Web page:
It is not an enviable position to be standing accused before the tribal chieftain with the tribe’s ancient inscribed stone scrolls in your backpack. 

Negotiation is not always about the facts. Often it is about delivery and arguments. Facts can get lost in the shuffle. It is a good practice to establish your argument and then support it with fact based data contained in short, specific supporting documents.

Showing that you diligently do your homework, a.k.a. prepare thoroughly, you will gain respect even if you don’t win the current negotiation. If nothing else, you will reduce the likelihood of the other person trying to bluff you in the future.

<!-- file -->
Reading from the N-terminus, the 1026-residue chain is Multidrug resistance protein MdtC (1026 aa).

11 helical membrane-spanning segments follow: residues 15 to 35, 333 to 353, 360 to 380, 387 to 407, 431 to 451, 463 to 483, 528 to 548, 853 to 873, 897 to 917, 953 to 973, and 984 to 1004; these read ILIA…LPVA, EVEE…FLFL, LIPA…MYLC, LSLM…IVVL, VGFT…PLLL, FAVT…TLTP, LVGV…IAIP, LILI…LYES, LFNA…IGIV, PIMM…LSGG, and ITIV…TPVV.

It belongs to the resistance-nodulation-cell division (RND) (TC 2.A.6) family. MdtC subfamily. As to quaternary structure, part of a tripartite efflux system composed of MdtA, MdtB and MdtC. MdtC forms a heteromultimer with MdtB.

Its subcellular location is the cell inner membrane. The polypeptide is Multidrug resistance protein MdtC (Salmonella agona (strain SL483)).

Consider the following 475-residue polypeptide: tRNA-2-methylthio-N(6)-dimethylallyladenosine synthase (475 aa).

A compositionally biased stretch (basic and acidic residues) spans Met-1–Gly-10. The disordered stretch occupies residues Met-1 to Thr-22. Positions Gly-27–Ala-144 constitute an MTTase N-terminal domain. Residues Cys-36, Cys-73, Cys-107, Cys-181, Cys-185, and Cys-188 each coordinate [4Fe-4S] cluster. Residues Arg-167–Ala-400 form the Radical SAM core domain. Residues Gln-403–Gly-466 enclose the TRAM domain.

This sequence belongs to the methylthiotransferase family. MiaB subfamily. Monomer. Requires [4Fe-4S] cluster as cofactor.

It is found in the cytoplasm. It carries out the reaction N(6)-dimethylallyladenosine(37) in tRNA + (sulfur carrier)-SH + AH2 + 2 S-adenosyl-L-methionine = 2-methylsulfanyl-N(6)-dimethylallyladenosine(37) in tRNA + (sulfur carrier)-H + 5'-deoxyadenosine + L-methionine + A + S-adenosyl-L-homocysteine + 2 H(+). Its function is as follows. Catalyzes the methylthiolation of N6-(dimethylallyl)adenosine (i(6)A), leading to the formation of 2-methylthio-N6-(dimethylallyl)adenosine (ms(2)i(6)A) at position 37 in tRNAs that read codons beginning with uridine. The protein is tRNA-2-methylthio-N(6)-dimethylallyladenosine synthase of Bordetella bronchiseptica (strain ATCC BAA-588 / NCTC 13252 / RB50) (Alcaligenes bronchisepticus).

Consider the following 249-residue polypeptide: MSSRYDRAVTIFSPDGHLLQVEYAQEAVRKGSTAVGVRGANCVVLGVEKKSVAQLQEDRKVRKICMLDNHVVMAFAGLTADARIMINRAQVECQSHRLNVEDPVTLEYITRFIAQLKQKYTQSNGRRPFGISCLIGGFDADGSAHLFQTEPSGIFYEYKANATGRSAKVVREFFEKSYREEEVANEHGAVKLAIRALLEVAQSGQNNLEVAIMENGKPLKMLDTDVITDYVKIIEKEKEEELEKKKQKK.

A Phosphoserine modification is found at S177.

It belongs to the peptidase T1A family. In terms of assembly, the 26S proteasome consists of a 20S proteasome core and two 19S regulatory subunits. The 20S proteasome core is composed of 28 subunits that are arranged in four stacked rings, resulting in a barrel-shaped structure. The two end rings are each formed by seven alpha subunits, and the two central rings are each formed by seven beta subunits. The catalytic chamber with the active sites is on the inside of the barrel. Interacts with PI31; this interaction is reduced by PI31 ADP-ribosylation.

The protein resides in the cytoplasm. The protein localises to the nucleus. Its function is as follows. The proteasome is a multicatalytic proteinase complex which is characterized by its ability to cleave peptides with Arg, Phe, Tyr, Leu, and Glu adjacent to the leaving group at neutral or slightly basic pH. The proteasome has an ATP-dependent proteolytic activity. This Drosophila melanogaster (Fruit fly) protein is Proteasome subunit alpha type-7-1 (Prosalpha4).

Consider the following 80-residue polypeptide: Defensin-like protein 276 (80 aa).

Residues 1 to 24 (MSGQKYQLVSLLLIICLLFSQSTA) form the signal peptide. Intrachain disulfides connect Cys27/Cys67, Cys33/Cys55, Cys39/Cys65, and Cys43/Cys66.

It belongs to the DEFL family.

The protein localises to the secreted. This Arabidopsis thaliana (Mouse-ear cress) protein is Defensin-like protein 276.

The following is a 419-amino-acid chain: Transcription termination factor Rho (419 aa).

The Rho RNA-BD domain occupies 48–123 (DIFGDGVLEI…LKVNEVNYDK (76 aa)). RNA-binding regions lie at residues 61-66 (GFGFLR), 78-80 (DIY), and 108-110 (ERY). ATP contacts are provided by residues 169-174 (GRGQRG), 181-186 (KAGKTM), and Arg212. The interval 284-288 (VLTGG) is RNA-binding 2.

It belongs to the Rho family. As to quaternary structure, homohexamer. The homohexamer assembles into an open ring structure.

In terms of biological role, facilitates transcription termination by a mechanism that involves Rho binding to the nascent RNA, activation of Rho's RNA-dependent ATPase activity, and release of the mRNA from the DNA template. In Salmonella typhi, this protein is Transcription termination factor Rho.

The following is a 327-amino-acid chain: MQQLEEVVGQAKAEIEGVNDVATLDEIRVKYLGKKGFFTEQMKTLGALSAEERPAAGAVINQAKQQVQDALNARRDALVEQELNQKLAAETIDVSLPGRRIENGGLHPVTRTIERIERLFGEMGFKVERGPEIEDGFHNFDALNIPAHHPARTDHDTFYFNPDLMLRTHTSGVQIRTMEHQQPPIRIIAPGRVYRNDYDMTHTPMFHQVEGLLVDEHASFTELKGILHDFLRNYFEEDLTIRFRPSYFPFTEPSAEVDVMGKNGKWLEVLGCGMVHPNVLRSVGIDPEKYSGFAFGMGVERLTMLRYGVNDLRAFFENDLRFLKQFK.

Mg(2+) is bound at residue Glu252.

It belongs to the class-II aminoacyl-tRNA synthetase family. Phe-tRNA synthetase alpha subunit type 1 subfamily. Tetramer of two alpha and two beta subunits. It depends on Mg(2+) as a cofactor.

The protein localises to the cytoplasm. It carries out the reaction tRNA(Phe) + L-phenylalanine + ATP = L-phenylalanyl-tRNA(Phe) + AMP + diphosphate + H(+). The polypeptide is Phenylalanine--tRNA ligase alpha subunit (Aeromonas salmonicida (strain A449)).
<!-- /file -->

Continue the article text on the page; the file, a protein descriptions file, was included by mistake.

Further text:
Documenting the facts you are presenting adds credibility to your arguments. They also help you to sell your case and not be put on the defensive explaining the sources of your ‘facts’. People tend to take the written word as more authoritative. 

Facts and documentation are not relegated solely to the business or legal arenas. When a teenage son rants about his rights to drive the family car bring out his last report card demonstrating a declining GPA and the agreement the two of you made that he would gain rights to drive if he brought his GPA up. That should effectively refute his claim that he is doing “OK” in school and should be entitled to drive like his friends.

In Seven Secrets to WINNING Without Losing a Friend, I discuss the importance of documenting the terms of an agreement.

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